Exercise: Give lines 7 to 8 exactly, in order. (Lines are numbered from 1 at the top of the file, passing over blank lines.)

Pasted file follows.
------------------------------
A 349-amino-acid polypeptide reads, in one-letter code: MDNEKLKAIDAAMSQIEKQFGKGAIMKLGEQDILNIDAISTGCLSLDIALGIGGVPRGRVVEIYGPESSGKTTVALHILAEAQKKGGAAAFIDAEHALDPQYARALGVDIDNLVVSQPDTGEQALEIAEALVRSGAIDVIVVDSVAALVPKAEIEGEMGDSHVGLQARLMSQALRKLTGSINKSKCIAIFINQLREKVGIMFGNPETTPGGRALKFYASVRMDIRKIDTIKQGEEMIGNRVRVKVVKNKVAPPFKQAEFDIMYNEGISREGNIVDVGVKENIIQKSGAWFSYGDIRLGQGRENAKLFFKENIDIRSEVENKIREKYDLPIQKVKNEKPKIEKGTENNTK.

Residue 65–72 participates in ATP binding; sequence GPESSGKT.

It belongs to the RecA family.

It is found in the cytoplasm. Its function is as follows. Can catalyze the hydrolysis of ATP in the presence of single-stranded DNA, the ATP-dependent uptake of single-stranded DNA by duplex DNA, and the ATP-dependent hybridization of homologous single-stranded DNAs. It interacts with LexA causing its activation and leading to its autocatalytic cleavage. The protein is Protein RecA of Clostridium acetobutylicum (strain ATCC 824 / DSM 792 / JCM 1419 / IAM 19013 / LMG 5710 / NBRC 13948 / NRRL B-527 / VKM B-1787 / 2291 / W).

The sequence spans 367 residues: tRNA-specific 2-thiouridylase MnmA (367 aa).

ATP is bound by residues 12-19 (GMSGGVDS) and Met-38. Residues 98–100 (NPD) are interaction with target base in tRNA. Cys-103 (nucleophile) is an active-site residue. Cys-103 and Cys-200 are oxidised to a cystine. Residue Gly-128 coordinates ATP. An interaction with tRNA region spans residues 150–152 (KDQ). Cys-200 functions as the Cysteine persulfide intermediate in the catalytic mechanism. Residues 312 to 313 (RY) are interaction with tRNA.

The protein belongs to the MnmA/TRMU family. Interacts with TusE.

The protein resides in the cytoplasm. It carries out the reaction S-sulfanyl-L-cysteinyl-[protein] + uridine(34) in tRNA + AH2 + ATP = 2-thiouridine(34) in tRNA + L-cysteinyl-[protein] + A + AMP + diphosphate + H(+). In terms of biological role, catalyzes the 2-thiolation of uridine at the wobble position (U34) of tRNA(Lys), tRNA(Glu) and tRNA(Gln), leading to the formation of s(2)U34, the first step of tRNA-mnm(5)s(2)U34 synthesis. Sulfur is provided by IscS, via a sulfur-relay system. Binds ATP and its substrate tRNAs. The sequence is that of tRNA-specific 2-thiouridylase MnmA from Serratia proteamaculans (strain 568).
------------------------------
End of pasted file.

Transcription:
The protein belongs to the MnmA/TRMU family. Interacts with TusE.

The protein resides in the cytoplasm. It carries out the reaction S-sulfanyl-L-cysteinyl-[protein] + uridine(34) in tRNA + AH2 + ATP = 2-thiouridine(34) in tRNA + L-cysteinyl-[protein] + A + AMP + diphosphate + H(+). In terms of biological role, catalyzes the 2-thiolation of uridine at the wobble position (U34) of tRNA(Lys), tRNA(Glu) and tRNA(Gln), leading to the formation of s(2)U34, the first step of tRNA-mnm(5)s(2)U34 synthesis. Sulfur is provided by IscS, via a sulfur-relay system. Binds ATP and its substrate tRNAs. The sequence is that of tRNA-specific 2-thiouridylase MnmA from Serratia proteamaculans (strain 568).